The Prize Committee consisted of Bruce Weinberg (chair), Jesse Rothstein, and previous winners William Kerr and William Lincoln. The committee identified many excellent articles, using a variety of strong methodologies to address interesting and important topics. Giuliano’s piece stood out from even this impressive cohort.
Giuliano’s paper contributes to the literature on minimum wage effects on employment. Though this topic is one of the most studied in labor economics, Giuliano manages to shed new light on it. She exploits an innovative data set, describing employment at each store in a large retail chain, to examine how store-level employment responses to the 1996 increase in the Federal minimum wage vary with the degree to which this increase was binding on the store. Some stores already paid high wages – in some cases because of high state minimum wages, and in others because they were in areas with high prevailing wages – while others did not.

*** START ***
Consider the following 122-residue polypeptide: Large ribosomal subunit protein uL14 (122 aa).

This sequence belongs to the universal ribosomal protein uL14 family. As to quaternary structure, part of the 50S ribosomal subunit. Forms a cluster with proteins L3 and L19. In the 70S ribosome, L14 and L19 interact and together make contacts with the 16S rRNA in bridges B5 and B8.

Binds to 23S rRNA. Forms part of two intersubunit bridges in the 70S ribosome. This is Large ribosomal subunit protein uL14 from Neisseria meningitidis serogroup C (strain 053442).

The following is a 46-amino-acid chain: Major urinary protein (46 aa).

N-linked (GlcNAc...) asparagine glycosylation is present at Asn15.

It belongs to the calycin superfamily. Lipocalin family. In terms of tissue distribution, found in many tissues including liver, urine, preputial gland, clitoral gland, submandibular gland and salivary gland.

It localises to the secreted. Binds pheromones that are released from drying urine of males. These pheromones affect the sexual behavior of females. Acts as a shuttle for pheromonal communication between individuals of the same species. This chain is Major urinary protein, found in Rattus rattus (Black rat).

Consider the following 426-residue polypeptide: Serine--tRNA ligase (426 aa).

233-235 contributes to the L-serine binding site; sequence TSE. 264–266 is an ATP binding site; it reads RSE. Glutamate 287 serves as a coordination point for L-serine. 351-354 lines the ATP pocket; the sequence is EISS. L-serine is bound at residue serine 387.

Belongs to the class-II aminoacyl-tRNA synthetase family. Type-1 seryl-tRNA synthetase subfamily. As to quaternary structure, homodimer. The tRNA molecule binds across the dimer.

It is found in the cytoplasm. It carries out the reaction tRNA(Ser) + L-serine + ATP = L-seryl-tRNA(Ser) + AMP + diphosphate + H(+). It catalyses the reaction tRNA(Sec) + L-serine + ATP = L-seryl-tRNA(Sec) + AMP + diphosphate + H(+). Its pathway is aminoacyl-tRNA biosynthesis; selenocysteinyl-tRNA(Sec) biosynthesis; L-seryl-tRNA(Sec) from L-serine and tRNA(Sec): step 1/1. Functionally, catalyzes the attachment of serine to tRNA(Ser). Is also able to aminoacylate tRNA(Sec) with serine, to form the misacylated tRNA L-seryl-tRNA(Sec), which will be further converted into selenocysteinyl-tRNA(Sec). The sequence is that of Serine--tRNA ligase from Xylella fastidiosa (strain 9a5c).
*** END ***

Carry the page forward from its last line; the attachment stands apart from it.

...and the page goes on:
Interestingly, some stores paid relatively high wages to their adult employees but low wages to their teen employees. At these stores, the minimum wage increase changed the relative cost of teen labor. The data indicate that these stores increased their employment of teen workers, measured both in absolute numbers and as a share of total employment. This result is inconsistent with standard models but the paper discusses alternative models of job search, imperfect information, and monopsony power that can explain the findings. The committee particularly appreciated how the paper was able to sidestep long-running debates about the overall employment effect and examine the separate but related effect of minimum wages on the composition of employment.